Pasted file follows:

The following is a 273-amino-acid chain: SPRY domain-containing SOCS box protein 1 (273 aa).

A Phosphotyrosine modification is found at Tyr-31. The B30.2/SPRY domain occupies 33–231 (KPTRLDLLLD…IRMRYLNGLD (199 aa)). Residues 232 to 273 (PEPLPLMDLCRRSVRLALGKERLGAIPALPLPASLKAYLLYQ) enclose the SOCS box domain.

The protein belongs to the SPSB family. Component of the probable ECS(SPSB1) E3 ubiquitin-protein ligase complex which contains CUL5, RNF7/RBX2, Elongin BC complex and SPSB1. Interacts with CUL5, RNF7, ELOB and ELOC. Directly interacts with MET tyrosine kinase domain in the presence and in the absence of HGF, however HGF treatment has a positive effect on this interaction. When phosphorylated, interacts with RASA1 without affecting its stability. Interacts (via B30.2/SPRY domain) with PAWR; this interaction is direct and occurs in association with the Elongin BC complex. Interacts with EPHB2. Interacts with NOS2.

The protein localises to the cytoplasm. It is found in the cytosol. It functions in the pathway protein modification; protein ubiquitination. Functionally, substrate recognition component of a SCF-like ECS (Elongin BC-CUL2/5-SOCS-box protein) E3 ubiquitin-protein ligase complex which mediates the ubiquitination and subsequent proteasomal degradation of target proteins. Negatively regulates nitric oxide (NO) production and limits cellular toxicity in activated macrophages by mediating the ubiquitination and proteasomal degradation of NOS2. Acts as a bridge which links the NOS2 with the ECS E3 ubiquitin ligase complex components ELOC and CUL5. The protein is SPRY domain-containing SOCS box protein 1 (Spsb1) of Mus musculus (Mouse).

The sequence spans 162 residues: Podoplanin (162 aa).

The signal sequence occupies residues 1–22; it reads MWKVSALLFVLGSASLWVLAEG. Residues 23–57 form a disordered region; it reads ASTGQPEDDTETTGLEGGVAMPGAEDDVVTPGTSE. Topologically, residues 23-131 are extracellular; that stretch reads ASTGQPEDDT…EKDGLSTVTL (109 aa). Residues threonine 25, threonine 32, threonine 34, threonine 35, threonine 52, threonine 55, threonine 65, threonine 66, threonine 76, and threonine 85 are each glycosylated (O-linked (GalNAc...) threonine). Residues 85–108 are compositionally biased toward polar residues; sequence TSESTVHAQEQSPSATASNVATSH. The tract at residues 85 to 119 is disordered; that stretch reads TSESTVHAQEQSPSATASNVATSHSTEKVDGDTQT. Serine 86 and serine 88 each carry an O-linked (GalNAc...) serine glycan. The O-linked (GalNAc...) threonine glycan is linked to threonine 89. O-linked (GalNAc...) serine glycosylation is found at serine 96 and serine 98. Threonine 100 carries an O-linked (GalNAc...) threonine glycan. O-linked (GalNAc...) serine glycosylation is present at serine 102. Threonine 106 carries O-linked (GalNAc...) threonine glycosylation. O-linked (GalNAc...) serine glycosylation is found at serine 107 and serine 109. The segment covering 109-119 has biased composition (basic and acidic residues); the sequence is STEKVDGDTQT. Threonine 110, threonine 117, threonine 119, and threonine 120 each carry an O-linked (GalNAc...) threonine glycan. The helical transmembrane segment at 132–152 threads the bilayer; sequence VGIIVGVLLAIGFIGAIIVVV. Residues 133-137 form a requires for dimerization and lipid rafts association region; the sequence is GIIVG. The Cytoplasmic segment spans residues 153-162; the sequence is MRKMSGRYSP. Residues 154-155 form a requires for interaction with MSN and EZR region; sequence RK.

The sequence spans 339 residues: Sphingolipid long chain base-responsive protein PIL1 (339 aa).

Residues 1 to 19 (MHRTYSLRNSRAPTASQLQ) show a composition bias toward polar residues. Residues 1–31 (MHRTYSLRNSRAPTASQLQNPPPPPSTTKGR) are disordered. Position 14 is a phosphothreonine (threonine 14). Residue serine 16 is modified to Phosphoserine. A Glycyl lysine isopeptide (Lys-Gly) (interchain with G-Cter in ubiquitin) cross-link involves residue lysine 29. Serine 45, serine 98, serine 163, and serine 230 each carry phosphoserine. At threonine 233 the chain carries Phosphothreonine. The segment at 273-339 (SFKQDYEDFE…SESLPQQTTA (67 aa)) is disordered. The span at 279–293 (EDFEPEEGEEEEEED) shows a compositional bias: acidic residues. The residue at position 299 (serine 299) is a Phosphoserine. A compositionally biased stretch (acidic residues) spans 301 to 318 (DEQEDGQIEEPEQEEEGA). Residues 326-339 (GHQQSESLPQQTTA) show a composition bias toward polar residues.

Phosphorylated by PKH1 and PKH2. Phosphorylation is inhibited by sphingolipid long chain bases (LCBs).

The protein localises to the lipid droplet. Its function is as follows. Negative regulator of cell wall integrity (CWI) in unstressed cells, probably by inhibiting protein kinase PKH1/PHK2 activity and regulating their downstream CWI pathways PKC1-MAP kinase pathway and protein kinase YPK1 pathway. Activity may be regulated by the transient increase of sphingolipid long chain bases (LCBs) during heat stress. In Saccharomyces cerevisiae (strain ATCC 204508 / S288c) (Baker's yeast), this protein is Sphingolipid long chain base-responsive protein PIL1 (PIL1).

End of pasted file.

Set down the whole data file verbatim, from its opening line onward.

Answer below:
The following is a 273-amino-acid chain: SPRY domain-containing SOCS box protein 1 (273 aa).

A Phosphotyrosine modification is found at Tyr-31. The B30.2/SPRY domain occupies 33–231 (KPTRLDLLLD…IRMRYLNGLD (199 aa)). Residues 232 to 273 (PEPLPLMDLCRRSVRLALGKERLGAIPALPLPASLKAYLLYQ) enclose the SOCS box domain.

The protein belongs to the SPSB family. Component of the probable ECS(SPSB1) E3 ubiquitin-protein ligase complex which contains CUL5, RNF7/RBX2, Elongin BC complex and SPSB1. Interacts with CUL5, RNF7, ELOB and ELOC. Directly interacts with MET tyrosine kinase domain in the presence and in the absence of HGF, however HGF treatment has a positive effect on this interaction. When phosphorylated, interacts with RASA1 without affecting its stability. Interacts (via B30.2/SPRY domain) with PAWR; this interaction is direct and occurs in association with the Elongin BC complex. Interacts with EPHB2. Interacts with NOS2.

The protein localises to the cytoplasm. It is found in the cytosol. It functions in the pathway protein modification; protein ubiquitination. Functionally, substrate recognition component of a SCF-like ECS (Elongin BC-CUL2/5-SOCS-box protein) E3 ubiquitin-protein ligase complex which mediates the ubiquitination and subsequent proteasomal degradation of target proteins. Negatively regulates nitric oxide (NO) production and limits cellular toxicity in activated macrophages by mediating the ubiquitination and proteasomal degradation of NOS2. Acts as a bridge which links the NOS2 with the ECS E3 ubiquitin ligase complex components ELOC and CUL5. The protein is SPRY domain-containing SOCS box protein 1 (Spsb1) of Mus musculus (Mouse).

The sequence spans 162 residues: Podoplanin (162 aa).

The signal sequence occupies residues 1–22; it reads MWKVSALLFVLGSASLWVLAEG. Residues 23–57 form a disordered region; it reads ASTGQPEDDTETTGLEGGVAMPGAEDDVVTPGTSE. Topologically, residues 23-131 are extracellular; that stretch reads ASTGQPEDDT…EKDGLSTVTL (109 aa). Residues threonine 25, threonine 32, threonine 34, threonine 35, threonine 52, threonine 55, threonine 65, threonine 66, threonine 76, and threonine 85 are each glycosylated (O-linked (GalNAc...) threonine). Residues 85–108 are compositionally biased toward polar residues; sequence TSESTVHAQEQSPSATASNVATSH. The tract at residues 85 to 119 is disordered; that stretch reads TSESTVHAQEQSPSATASNVATSHSTEKVDGDTQT. Serine 86 and serine 88 each carry an O-linked (GalNAc...) serine glycan. The O-linked (GalNAc...) threonine glycan is linked to threonine 89. O-linked (GalNAc...) serine glycosylation is found at serine 96 and serine 98. Threonine 100 carries an O-linked (GalNAc...) threonine glycan. O-linked (GalNAc...) serine glycosylation is present at serine 102. Threonine 106 carries O-linked (GalNAc...) threonine glycosylation. O-linked (GalNAc...) serine glycosylation is found at serine 107 and serine 109. The segment covering 109-119 has biased composition (basic and acidic residues); the sequence is STEKVDGDTQT. Threonine 110, threonine 117, threonine 119, and threonine 120 each carry an O-linked (GalNAc...) threonine glycan. The helical transmembrane segment at 132–152 threads the bilayer; sequence VGIIVGVLLAIGFIGAIIVVV. Residues 133-137 form a requires for dimerization and lipid rafts association region; the sequence is GIIVG. The Cytoplasmic segment spans residues 153-162; the sequence is MRKMSGRYSP. Residues 154-155 form a requires for interaction with MSN and EZR region; sequence RK.

The sequence spans 339 residues: Sphingolipid long chain base-responsive protein PIL1 (339 aa).

Residues 1 to 19 (MHRTYSLRNSRAPTASQLQ) show a composition bias toward polar residues. Residues 1–31 (MHRTYSLRNSRAPTASQLQNPPPPPSTTKGR) are disordered. Position 14 is a phosphothreonine (threonine 14). Residue serine 16 is modified to Phosphoserine. A Glycyl lysine isopeptide (Lys-Gly) (interchain with G-Cter in ubiquitin) cross-link involves residue lysine 29. Serine 45, serine 98, serine 163, and serine 230 each carry phosphoserine. At threonine 233 the chain carries Phosphothreonine. The segment at 273-339 (SFKQDYEDFE…SESLPQQTTA (67 aa)) is disordered. The span at 279–293 (EDFEPEEGEEEEEED) shows a compositional bias: acidic residues. The residue at position 299 (serine 299) is a Phosphoserine. A compositionally biased stretch (acidic residues) spans 301 to 318 (DEQEDGQIEEPEQEEEGA). Residues 326-339 (GHQQSESLPQQTTA) show a composition bias toward polar residues.

Phosphorylated by PKH1 and PKH2. Phosphorylation is inhibited by sphingolipid long chain bases (LCBs).

The protein localises to the lipid droplet. Its function is as follows. Negative regulator of cell wall integrity (CWI) in unstressed cells, probably by inhibiting protein kinase PKH1/PHK2 activity and regulating their downstream CWI pathways PKC1-MAP kinase pathway and protein kinase YPK1 pathway. Activity may be regulated by the transient increase of sphingolipid long chain bases (LCBs) during heat stress. In Saccharomyces cerevisiae (strain ATCC 204508 / S288c) (Baker's yeast), this protein is Sphingolipid long chain base-responsive protein PIL1 (PIL1).